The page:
Accordingly, the Company computed the fair value of the options granted in June 2006, using the Black-Scholes option pricing model and the following assumptions:

Expected volatility

 

44.27

%

Dividend yield

 

 

Risk-free interest rate

 

5.21

%

Expected life (years)

 

6.02

 

 

Fair Value December 2006 Grants—The Company computed the fair value of the options granted in December 2006, using the Black-Scholes option pricing model and the following assumptions:

Expected volatility

 

42.94

%

Dividend yield

 

 

Risk-free interest rate

 

4.45

%

Expected life (years)

 

6.25

 

 

The Company estimated the volatility of its common stock at the date of grant based on the historical volatility of comparable public companies.

The risk-free interest rate for periods within the contractual life of the options is based on the U.S. Treasury yield curve in effect at the time of each grant.

Expected life was calculated using the simplified method as prescribed by the Securities and Exchange Commission’s Staff Accounting Bulletin No. 107. This decision was based on the lack of relevant historical data.

F-19




The following summarizes stock option transactions for the year ended December 31, 2006:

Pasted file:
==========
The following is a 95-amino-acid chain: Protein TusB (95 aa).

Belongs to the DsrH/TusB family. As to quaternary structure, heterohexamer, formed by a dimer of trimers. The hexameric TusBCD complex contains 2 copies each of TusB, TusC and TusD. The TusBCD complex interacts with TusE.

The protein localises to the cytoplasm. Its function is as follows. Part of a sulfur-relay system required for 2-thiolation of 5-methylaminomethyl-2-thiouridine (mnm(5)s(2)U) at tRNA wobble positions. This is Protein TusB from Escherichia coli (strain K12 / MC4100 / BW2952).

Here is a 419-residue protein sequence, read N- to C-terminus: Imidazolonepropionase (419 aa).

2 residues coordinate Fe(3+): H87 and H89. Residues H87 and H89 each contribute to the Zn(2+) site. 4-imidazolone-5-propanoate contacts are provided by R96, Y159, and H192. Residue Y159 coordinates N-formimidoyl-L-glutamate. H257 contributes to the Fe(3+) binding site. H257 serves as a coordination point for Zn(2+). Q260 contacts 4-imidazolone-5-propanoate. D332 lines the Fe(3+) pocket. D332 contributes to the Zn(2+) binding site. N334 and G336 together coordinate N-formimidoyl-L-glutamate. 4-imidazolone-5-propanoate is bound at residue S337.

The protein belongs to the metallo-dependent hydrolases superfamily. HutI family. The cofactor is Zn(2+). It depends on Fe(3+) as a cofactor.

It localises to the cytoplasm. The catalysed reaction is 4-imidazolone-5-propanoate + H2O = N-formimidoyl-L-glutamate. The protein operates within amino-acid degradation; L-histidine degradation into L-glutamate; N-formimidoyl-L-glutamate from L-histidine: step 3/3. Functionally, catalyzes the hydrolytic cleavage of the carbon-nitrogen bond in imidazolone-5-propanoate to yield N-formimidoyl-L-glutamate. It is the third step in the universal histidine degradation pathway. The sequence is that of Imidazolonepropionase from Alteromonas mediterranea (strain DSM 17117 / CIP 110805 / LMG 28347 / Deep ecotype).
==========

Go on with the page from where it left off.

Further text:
Options

 

 

 

Shares

 

Weighted Average
Exercise Price

 

Weighted Average
Remaining
Contractual
Life (Years)

 

Aggregate
Intrinsic
Value

 

Outstanding at December 31, 2005

 

 

 

$

 

 

 

 

 

$

 

Granted

 

2,230,000

 

 

5.77

 

 

 

 

 

 

Exercised

 

13,073

 

 

4.05

 

 

 

 

 

361,000

 

Forfeited or expired

 

2,500

 

 

4.05

 

 

 

 

 

 

Outstanding at December 31, 2006

 

2,214,427

 

 

$

5.79

 

 

 

9.5

 

 

$

58,320,000

 

Exercisable at December 31, 2006

 

241,927

 

 

$

4.05

 

 

 

9.5

 

 

$

6,788,000

 

Vested at December 31, 2006

 

241,927

 

 

$

4.05

 

 

 

9.5

 

 

$

6,788,000

 

Unvested at December 31, 2006

 

1,972,500

 

 

$

6.00

 

 

 

9.5

 

 

$

51,531,000

 

 

The total fair value of shares that vested during December 31, 2006 was $520,000.

Stock-based compensation cost was $576,000 for the year ended December 31, 2006. The portion of stock-based compensation cost included in cost of sales, sales and marketing, and general and administrative expenses in the accompanying consolidated statement of operations was $8,000, $128,000 and $440,000, respectively.

The remaining unrecognized compensation cost related to unvested awards at December 31, 2006 is $5,842,000 and the weighted-average period of time over which this cost will be recognized is 3.7 years.

The Company has not capitalized any stock-based compensation costs at December 31, 2006. There have been no modifications to stock option awards during 2006.

All unvested options at December 31, 2006 are expected to vest.